19 July 2013
Building Sustainable Cities
BY 2050, the Harvard Business Review estimates that the number of people living in cities will have nearly doubled, from 3.6 billion in 2011 to more than 6 billion.
But the world’s urban areas are already overcrowded and suffer from problems, including the high cost of housing, created by rampant urbanisation.
Nonetheless, these challenges present the private sector with new opportunities to strategise and stretch resources to shape sustainable and economically competitive cities of the future.
And construction materials manufacturer Lafarge Malaysia Bhd is keen to tap the opportunities available in developing sustainable cities.
Lafarge Malaysia, which built its first cement plant here in 1953 in Rawang, has been an active participant in the development of Malaysia over the past 60 years. Its involvement includes iconic developments such as the Petronas Twin Towers and Putrajaya.
But more than just bringing development, Lafarge Malaysia chief executive officer and president Bradley Mulroney says that there is a need to develop urban areas in a sustainable manner that helps society.
It is estimated that Malaysia will hit a population of 35 million by 2020 and 70% of the population is expected to be concentrated in urban areas.
“We have contributed enormously to the construction industry over the last 60 years and now we want to play a key role in ensuring that Malaysia develops in a responsible way,” Mulroney said.
In line with the global group’s sustainability ambition, Lafarge Malaysia is extending its “building better cities” theme here.
Lafarge has embarked on a drive to provide materials, services and innovative building systems to build better cities in countries where it operate to ensure urban areas are developed, but remain affordable and are sustainable.
“The challenge is, how we can make these cities more compact, durable and pleasurable to live in, but at the same time make them affordable and sustainable.
“For us at Lafarge, we are looking at how we can prolong the use of minerals from our quarries and maximise its value by incorporating the use of recyclable materials into our products without compromising on our quality,” he said.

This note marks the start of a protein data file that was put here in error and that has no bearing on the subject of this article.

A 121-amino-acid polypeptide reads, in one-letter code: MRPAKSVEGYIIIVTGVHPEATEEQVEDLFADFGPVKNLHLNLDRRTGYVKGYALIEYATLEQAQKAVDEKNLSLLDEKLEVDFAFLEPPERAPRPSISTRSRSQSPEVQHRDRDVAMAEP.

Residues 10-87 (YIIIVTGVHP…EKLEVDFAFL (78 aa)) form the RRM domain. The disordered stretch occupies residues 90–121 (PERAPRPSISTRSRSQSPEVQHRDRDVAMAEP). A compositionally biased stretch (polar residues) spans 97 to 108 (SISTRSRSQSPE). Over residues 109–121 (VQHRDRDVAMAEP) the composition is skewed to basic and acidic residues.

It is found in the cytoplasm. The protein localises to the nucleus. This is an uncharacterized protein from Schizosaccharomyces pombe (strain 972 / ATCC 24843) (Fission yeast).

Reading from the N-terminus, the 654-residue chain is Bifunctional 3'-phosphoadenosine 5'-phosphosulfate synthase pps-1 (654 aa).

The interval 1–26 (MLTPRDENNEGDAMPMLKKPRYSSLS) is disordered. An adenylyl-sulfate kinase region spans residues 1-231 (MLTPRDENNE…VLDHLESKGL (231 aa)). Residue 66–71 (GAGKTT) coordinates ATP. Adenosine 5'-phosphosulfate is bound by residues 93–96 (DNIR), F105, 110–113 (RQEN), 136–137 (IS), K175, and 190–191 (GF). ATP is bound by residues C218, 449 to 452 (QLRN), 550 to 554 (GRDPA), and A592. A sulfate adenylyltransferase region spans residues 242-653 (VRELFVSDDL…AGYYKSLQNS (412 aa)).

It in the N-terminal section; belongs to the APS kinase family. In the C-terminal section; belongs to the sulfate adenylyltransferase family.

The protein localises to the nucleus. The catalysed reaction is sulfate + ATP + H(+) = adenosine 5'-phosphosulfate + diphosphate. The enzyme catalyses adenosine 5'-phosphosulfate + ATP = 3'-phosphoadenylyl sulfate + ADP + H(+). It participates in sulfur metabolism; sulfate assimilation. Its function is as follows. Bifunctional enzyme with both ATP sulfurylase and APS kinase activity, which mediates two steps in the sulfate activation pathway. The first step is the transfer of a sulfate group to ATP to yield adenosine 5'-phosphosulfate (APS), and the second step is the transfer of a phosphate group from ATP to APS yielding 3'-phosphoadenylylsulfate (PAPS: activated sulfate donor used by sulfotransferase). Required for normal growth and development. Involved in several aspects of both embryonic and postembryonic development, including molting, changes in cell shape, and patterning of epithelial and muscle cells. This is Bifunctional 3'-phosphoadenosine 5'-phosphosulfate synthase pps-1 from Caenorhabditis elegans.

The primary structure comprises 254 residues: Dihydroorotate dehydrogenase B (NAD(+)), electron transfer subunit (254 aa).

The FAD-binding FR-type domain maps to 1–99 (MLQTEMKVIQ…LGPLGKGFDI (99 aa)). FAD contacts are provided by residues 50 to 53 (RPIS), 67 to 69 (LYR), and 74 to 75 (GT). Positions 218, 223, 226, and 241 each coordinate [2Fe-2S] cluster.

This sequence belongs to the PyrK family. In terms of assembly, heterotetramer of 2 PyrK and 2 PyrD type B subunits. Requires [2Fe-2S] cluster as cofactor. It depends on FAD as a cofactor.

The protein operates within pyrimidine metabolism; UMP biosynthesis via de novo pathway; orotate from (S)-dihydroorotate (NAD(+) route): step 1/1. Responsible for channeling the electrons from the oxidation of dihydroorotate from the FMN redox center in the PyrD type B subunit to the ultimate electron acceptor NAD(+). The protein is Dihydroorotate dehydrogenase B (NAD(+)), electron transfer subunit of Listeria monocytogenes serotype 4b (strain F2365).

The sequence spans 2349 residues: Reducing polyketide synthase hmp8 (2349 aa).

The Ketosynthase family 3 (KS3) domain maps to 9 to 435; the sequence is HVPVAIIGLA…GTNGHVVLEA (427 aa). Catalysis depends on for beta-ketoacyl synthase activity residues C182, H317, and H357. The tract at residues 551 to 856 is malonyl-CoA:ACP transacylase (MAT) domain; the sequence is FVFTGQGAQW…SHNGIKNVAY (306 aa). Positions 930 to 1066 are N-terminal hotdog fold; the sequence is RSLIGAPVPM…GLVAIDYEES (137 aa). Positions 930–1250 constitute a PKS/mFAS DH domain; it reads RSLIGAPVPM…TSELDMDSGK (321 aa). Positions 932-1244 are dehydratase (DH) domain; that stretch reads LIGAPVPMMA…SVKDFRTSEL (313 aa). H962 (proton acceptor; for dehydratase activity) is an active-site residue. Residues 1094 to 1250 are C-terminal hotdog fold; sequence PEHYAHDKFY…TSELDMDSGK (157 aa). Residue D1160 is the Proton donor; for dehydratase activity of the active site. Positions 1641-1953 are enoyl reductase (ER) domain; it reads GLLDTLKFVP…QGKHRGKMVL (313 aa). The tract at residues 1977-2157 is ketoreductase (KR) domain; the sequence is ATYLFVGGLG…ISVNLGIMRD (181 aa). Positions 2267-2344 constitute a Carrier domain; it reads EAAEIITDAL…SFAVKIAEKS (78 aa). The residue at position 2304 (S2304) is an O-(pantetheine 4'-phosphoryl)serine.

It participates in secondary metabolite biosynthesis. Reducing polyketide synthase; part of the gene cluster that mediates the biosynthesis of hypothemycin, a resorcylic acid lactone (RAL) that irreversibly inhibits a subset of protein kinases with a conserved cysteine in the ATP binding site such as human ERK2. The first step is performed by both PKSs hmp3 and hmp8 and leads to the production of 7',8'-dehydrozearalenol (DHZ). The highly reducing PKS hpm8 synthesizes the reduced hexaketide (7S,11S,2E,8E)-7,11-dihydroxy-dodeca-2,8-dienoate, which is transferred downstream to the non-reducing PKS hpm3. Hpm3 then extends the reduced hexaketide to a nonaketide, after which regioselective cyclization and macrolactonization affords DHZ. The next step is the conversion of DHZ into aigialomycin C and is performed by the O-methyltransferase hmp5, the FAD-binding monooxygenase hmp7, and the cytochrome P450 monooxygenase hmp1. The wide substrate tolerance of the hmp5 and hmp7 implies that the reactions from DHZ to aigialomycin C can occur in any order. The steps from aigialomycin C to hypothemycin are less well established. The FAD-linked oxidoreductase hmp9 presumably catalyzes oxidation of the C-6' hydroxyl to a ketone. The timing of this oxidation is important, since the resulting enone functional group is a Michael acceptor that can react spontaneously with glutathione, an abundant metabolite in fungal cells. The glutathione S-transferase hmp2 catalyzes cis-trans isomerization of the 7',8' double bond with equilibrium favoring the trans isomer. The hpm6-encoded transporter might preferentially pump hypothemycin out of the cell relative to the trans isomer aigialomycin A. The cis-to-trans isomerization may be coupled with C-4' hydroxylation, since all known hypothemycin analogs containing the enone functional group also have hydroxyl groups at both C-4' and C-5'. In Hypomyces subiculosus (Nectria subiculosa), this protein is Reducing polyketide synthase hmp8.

The group continuously innovates to enhance the efficiency and effectiveness of its products as part of its role in providing affordable and sustainable materials for the construction industry. It also ensures that its approach promote a better respect for the environment.
For example, in Malaysia, pulverised fuel ash, a waste product from coal-fired powerstations, is used in the production of its cement, and palm kernel shells are used as a substitute for coal to power its plants, thereby reducing CO2 emissions. Following efforts to increase the usage of blended cement and alternative raw materials, Lafarge Malaysia successfully reduced its CO2 emissions by one million tonnes last year.
The local arm will also be setting up a lab in Petaling Jaya to look into the development of better concrete mixes and integrated construction systems that will help developers incorporate sustainable materials and processes into buildings.
Fortunately for Lafarge Malaysia, the company is able to leverage the expertise and research facilities of the global group. Lafarge allocates more than‚ 100mil (RM418.90mil) for R&D every year.
The lab in Malaysia will also work on localising the research findings from its parent lab in France in order to be a total solutions provider for the construction industry here.
Lafarge Malaysia is also working with relevant government bodies to draw up better solutions to provide affordable housing in the city without sacrificing on quality. This, Mulroney added, can be accomplished by improving the efficiency of construction and lowering the cost of buildings. Mulroney acknowledges that Lafarge has yet to come up with all the answers in providing the best integrated solutions for the industry.
“We have to experiment and work with different bodies from different parts of the industry to come up with the best systems and solutions. We are engaging architects and engineers in the industry, but we have to engage a broader spectrum of parties.
“It is about bringing together all the relevant bodies to figure out what can and should be done and how construction solutions can meet the needs of the society,” he said.
He expects some tangible results from the company’s ongoing research by the end of the year.
According to Mulroney, 15% of a building’s carbon footprint is produced during the construction stage while the remaining 85% comes from the usage of the building
“Hence, we are responsible for the carbon footprint of our activities and we do a lot to mitigate this 15%,” he said, adding that the integrated solution for the industry should also address the efficient use of resources during the life of the building.
The drive for sustainability is not without rewards. Lafarge said its ambition to contribute to building better cities will be supported by innovation, which it projects will add an additional‚ 450mil to its earnings in its 2012-2015 plan.
“We are poised to move forward with the next phase of developing Malaysia into a high-income and high-technology nation. I like the challenge we have now. The contribution we can make is huge if we do it right and we are working very closely with local developers to build homes for people,” Mulroney said.